BTW, Chris Law did a podcast with me last week. You can find it here.

3 replies on “Podcast”

Congrats on doing a good interview. There were a couple statements you made about eBay in this podcast (and at Web 2.0), however, that weren't accurate. The one I'll address on your blog concerns eBay's and Amazon's APIs and our model focusing mainly on affiliates.

While I can't speak for our friends at Amazon, historically many of the applications built by eBay third party developers have focused on the eBay seller side. The developer apps built help eBay sellers manage their businesses. Today, 22% of's listings are driven via third party applications. Also, about 90% of our publicly available APIs are seller focused.

Feel free to go to to review these sell side applications. The cool thing about many of these sell side applications is developers have been able to monetize their apps by selling them to eBay sellers. Many have built nice businesses around this concept (both in the US and abroad) and been able to raise money based on this premise.

Besides the sell side, we also have a robust affiliate network of apps focusing on the searching and buying. You can find those in our Solutions Directory as well. We also have nice examples of Konfabulator developers using eBay's API as well.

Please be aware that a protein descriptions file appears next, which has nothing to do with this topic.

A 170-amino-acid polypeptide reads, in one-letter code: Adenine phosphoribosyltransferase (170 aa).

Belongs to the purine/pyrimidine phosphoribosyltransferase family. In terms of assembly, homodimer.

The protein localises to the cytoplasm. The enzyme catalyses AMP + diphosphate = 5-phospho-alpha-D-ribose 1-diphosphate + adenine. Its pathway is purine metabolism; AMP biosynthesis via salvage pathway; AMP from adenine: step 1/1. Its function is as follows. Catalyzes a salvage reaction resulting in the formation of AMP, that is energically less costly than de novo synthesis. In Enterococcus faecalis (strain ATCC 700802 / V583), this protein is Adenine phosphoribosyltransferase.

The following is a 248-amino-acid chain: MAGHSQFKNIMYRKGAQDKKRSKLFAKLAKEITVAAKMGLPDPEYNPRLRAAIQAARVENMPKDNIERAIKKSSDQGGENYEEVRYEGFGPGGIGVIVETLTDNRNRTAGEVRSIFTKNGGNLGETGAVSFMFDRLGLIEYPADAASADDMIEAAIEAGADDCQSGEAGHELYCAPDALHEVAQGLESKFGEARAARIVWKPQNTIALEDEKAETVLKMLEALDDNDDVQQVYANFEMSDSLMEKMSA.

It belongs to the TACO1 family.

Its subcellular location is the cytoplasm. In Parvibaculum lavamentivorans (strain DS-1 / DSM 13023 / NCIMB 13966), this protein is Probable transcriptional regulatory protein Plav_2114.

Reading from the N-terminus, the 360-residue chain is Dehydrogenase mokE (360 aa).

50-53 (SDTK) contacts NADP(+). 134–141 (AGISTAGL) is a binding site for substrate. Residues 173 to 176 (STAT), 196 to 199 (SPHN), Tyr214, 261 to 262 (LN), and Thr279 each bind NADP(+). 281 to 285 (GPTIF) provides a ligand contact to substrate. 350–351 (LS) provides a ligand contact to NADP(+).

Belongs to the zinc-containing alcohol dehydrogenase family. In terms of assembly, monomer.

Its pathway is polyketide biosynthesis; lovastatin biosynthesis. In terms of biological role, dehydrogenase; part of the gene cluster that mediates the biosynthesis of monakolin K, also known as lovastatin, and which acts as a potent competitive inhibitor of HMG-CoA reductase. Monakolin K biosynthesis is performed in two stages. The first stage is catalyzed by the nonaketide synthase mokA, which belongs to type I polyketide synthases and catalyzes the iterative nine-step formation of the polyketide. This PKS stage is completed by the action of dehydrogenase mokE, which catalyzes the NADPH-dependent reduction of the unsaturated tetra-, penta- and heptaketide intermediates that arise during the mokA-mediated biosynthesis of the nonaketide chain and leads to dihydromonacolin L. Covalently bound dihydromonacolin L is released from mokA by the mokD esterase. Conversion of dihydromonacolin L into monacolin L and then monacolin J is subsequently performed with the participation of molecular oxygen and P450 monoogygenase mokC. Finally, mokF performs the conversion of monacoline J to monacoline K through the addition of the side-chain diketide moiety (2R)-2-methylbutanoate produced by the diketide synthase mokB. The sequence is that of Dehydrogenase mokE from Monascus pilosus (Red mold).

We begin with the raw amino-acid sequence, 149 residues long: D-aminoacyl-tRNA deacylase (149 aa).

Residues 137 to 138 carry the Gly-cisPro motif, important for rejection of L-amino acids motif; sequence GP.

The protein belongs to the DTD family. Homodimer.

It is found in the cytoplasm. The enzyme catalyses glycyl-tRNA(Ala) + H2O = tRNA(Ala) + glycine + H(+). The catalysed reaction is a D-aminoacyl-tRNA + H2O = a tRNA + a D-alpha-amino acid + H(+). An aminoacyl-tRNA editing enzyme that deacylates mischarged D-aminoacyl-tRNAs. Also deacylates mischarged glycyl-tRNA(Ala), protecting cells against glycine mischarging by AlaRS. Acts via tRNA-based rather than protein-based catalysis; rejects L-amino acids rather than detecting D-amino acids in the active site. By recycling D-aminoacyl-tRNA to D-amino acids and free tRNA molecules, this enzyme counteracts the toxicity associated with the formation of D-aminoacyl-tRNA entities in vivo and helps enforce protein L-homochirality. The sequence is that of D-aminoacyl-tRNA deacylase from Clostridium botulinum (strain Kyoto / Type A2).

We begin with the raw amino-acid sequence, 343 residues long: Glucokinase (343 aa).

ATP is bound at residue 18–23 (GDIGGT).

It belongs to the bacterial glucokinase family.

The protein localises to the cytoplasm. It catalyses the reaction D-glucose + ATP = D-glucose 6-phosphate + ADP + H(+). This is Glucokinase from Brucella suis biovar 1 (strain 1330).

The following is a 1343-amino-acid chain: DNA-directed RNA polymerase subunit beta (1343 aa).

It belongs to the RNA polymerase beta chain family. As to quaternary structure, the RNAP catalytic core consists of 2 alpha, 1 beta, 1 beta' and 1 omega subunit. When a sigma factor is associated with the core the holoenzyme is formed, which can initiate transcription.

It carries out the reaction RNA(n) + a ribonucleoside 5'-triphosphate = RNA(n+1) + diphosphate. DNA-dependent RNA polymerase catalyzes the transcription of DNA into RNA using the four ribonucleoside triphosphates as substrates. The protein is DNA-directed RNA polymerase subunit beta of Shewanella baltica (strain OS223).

Greg Isaacs
Director, eBay Developers Program

Thanks very much for the comment Greg. I forget my exact words from the podcast, but here are my thoughts on the topic: eBay is a marketplace for buying and selling things. The eBay APIs are an extension of that marketplace meant to drive additional buying and selling of things, either via affiliates who send eBay new customers, or via seller apps that help existing eBay customers manage and sell products more efficiently. That's all great, except I believe it limits the range of apps 3rd party developers will create (there are only so many ways to drive more eBay auctions by a third party).

In order for a wider range of new web API based businesses to emerge, I believe we need to think more broadly about the core services that will enable them. Rather than asking developers to drive more of our existing businesses, I'd like to enable them to take pieces like photo albums, search, music serving or ad serving and create new products and businesses out of them. We're seeing the beginnings of this with maps mashups. The developers creating them are not focused on improving an existing marketplace, they are taking a core service like map serving and creating entirely new products and interaction models for the web (which might lead to new ways of making money).


Thanks for the response and clarification.

I agree with your points re: thinking more broadly about core services. Your model lends itself a bit better to this vision and I certainly like what you guys are trying to do. 🙂



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